Where Teens Write is closing its doors as a teen writing community, but the “how to write” blog posts will be up for another few weeks.
I’m happy to announce that you can post your stories and get feedback over at Teen Author’s Journal. Like WTW, it’s a smaller community where you can build relationships with others and hone your writing skills.
It’s been a great few years with all of you, but it’s time to close the doors to this community. If you did post stories here that you didn’t save anywhere else, and you’d like them, you may contact me using the contact page, and I’ll get you your story. Thank you for participating.
All the best,
Following Your Curiosity to a Story
As some of you know, I’ve been spending up to ten hours a week in the car, driving between my home and teaching job and the hospital where my husband is. It’s a long 320 mile drive through the Nevada desert, but the benefit is that I’ve been listening to all kinds of podcasts and books on tape.
This week, I listened to a new favorite, Big Magic, by Elizabeth Gilbert. Her most famous work is Eat, Pray, Love which became a huge international best seller. One of my favorite of her books is her collection of short stories, Pilgrims, and her most recent novel is an intricate historical saga about a family of botanists which I enjoyed.
In Big Magic, Ms. Gilbert talks about coming up with ideas for her novels. Currently, I’ve been wondering about my next project. I have an idea for a sequel for my historical novel, and while I really like the idea, I don’t feel like right now is the time for that project.
I also have an idea for another mystery involving the same characters as I’ve already written. Again, it has the same characters, and I’ll write this story but not right now.
With the upheaval in my life, I’ve been waiting for a new idea. But this new idea is still playing hide and seek with me, but it’s actually more hide than anything.
Have you ever felt like that? That an idea is just out of reach, somehow tickling your muse before scurrying away to peek at you from behind the nearest rock?
It’s hard to grasp it by the tail and pull it out. I’ve been waiting for it, but I’ve also been wanting to go after it.
In Big Magic, Ms. Gilbert talks about curiosity as a great way to find your story. She writes,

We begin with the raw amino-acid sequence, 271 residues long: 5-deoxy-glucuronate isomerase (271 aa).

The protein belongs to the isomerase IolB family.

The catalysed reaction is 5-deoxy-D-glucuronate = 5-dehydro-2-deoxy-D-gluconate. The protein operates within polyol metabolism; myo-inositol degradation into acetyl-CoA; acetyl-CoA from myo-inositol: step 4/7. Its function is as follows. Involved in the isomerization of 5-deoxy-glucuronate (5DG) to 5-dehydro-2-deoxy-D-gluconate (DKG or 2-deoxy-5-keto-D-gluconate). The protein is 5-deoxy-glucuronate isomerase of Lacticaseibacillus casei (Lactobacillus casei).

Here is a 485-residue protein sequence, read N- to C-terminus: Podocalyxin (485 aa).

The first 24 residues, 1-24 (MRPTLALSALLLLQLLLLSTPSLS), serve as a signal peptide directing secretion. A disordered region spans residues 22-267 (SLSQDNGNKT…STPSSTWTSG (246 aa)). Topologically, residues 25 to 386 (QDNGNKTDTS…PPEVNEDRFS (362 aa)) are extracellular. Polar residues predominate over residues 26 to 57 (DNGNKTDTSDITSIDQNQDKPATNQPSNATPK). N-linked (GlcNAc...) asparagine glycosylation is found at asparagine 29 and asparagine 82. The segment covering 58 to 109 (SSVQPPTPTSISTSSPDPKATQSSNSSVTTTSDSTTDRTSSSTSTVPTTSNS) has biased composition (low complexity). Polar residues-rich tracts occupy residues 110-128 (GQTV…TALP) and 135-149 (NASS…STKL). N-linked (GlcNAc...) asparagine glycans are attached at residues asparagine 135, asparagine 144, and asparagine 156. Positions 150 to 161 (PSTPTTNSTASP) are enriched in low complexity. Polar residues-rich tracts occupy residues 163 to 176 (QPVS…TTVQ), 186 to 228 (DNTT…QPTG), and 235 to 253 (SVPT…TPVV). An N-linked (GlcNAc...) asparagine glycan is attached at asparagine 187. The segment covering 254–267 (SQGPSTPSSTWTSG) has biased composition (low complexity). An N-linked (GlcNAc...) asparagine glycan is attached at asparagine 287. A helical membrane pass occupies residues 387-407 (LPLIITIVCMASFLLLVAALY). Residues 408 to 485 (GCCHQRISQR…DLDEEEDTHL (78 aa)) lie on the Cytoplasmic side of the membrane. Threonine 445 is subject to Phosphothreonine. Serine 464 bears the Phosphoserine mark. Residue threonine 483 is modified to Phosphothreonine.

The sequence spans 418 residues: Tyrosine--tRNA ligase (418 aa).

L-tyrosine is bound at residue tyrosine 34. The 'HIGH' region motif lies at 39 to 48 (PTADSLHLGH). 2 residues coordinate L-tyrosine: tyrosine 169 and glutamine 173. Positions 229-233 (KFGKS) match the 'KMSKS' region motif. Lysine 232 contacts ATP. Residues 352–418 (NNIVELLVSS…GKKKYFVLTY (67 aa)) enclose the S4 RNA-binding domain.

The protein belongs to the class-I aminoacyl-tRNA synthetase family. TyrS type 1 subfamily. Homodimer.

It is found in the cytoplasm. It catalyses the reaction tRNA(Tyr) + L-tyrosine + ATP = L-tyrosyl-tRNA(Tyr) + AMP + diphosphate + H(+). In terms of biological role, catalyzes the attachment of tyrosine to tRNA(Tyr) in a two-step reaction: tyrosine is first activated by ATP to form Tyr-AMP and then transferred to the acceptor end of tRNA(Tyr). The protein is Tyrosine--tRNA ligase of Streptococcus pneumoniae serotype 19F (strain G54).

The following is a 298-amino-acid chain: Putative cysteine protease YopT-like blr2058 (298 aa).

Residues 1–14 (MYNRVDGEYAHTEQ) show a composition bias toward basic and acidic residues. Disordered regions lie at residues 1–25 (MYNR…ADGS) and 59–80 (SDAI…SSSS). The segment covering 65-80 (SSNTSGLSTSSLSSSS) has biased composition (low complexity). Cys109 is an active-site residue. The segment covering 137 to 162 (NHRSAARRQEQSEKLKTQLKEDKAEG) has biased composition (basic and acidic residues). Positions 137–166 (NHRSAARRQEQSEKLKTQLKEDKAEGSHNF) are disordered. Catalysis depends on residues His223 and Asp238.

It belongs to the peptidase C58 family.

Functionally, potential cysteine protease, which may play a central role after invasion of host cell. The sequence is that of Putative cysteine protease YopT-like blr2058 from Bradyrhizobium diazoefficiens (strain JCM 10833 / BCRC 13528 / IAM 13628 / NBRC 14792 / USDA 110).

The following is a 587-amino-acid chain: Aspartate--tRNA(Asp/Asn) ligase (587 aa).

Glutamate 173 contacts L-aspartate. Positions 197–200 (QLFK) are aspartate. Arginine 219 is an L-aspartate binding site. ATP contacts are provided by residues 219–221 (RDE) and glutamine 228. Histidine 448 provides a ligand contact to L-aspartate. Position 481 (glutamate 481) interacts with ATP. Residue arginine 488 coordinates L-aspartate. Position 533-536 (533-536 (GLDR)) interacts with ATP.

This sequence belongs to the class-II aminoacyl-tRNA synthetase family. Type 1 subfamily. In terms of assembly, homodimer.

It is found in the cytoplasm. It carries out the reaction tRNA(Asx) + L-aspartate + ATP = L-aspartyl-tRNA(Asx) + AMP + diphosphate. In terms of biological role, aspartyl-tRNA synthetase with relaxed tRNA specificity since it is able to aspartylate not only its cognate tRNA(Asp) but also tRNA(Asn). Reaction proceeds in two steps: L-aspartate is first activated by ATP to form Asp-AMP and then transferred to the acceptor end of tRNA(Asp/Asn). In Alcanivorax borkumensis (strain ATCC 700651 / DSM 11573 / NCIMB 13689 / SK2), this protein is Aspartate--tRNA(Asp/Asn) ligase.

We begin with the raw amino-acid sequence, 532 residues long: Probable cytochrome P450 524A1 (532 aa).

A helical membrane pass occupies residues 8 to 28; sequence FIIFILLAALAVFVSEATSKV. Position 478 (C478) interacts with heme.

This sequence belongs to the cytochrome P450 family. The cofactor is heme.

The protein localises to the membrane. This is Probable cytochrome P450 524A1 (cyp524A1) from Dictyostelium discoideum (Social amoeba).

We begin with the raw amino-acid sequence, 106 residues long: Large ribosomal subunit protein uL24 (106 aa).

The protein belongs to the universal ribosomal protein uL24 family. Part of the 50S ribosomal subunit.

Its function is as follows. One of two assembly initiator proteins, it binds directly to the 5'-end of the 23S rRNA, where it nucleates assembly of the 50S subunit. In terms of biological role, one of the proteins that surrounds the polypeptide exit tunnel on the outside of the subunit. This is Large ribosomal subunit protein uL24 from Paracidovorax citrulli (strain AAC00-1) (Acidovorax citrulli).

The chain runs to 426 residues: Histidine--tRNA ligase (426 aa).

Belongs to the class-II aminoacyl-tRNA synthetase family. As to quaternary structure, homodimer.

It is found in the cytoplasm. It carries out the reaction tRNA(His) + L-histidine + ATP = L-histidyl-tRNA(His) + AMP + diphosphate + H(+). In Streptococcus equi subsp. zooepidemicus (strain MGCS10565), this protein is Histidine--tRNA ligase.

“If you can pause and identify even one tiny speck of interest in something, then curiosity will ask you to turn your head a quarter of an inch and look at the thing a wee bit closer.
It’s a clue. It might seem like nothing, but it’s a clue. Follow that clue. Trust it. See where curiosity will lead you next. Then follow the next clue, and the next, and the next. Remember it doesn’t have to be a voice in the desert; it’s just a harmless little scavenger hunt. Following that scavenger hunt of curiosity can lead you to amazing, unexpected places. It may even lead you to your passion–albeit through a strange, untraceable passageway of back alleys, underground caves, and secret doors. Or it may lead you nowhere” (238-239).
I had never thought about this, but it’s where my first novel and even my Master’s thesis came from. I thought about what interested me and followed that story. For my novel, it was my Great-great grandmother’s diary that she kept as she crossed the nation on the Oregon trail over 150 years ago. The Oregon historical society published it, and I always found her story fascinating.
I’d also written my Master’s Thesis on 19th Century Short Quilt Fiction which means I read and analyzed short stories that had quilts as a major plot point – did you even know there was such a thing? Me either, until I followed my curiosity. I quilt and find quilt and women’s history fascinating. Since my Master’s degree is in literature, I managed to find a way to combine my love for quilts and lit.
Then, a quilt found it’s way into my novel. I had no idea all those pieces would come together into a single story, but they did.
Ms. Gilbert tells the story of following her curiosity to write her latest novel. She decided she wanted to plant a garden in the backyard of her new house. Despite never having gardened before, she went ahead and did it. Then, she began to research the history of the flowers she planted. She wanted to know where they came from. This led her to discover that during the 1800’s botanists imported plants and flowers from all over the world. Three years later after much research and travel, she began to write her novel, an exquisitely researched story of a family who travels the globe in search of botanical specimens.
This week, with my pen in hand, I’ve been playing with my curiosity. I don’t know where it will take me, nor what story I will uncover.I’m waiting for it and turning my head toward whatever I find curious.
The story is there.
Try it. Follow your curiosity and see where it leads you.